The Defense Ministry on March 13 disclosed daily reports prepared by a Ground Self-Defense Force (GSDF) unit stationed in South Sudan for U.N. peacekeeping operations (PKO) for the period from June 2 to Sept. 10, 2016.
The GSDF unit listed an "area controlled by anti-government forces" in its daily reports compiled from June 2 to June 26, 2016 -- before government forces clashed hard with anti-government forces.
On the question of whether a rebel-held territory has actually been established in South Sudan, the Japanese government explained, "We make judgment by comprehensively taking into consideration the scale, period, effectiveness, etc. of their control." The government had said that there was no area controlled by anti-government forces in South Sudan and that therefore anti-government forces were not warring parties. If anti-government forces become warring parties, that means there is no cease-fire agreement between the warring parties and thus Japan's five principles for participation in peacekeeping operations cannot be fulfilled.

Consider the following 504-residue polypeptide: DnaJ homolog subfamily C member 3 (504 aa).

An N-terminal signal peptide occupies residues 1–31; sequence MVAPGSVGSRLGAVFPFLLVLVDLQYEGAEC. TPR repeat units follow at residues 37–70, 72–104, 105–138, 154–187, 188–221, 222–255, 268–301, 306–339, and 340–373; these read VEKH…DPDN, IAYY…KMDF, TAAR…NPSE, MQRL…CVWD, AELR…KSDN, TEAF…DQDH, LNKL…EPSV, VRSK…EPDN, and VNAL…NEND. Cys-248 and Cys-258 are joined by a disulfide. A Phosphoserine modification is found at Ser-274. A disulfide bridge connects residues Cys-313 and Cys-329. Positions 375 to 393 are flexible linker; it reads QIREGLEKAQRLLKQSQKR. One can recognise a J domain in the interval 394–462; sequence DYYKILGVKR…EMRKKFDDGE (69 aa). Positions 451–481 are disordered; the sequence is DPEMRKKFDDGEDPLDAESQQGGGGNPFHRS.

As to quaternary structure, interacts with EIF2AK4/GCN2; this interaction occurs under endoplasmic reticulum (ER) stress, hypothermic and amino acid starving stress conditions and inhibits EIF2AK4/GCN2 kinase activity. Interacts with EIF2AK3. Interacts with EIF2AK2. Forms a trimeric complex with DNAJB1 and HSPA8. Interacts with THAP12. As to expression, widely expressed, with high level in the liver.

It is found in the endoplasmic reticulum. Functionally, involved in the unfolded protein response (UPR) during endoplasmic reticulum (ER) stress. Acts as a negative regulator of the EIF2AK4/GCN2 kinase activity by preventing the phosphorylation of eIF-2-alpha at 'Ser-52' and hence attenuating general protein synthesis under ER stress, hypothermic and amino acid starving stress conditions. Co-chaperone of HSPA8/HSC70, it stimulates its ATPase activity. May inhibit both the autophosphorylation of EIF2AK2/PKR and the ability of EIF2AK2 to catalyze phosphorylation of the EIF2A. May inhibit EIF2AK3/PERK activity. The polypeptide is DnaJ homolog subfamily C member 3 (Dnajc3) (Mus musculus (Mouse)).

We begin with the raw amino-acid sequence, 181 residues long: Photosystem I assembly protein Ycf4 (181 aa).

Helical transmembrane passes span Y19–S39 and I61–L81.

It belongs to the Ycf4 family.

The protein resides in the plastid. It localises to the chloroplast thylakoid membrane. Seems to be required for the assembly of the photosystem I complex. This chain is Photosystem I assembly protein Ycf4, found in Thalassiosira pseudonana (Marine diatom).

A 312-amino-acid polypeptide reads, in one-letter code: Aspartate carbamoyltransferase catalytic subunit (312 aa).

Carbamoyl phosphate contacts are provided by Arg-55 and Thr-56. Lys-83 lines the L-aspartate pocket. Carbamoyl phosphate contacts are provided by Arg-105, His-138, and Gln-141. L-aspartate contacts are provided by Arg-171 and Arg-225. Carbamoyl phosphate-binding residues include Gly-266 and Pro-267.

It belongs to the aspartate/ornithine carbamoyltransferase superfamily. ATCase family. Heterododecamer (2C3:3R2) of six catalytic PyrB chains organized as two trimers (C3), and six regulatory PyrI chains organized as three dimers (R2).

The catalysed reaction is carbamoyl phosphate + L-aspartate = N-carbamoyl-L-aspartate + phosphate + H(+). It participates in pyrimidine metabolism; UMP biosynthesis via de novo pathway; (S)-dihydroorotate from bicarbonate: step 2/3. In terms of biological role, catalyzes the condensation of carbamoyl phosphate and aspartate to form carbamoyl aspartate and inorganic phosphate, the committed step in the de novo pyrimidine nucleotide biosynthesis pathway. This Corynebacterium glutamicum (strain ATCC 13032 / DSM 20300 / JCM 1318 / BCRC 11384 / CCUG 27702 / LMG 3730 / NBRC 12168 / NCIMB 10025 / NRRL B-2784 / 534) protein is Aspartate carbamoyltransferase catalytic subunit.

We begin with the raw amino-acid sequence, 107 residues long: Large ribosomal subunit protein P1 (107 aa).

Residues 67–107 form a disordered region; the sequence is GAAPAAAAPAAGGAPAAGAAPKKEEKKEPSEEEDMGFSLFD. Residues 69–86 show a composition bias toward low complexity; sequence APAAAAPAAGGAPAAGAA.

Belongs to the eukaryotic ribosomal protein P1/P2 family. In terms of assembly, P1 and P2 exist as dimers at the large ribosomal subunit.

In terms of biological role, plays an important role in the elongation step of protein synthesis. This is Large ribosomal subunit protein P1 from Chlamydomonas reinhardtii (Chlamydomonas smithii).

Read the full story at The Mainichi
PacificSentinel: I don't have a clue how the Japanese soldiers do their job, they have to work under such a confusingly convoluted system.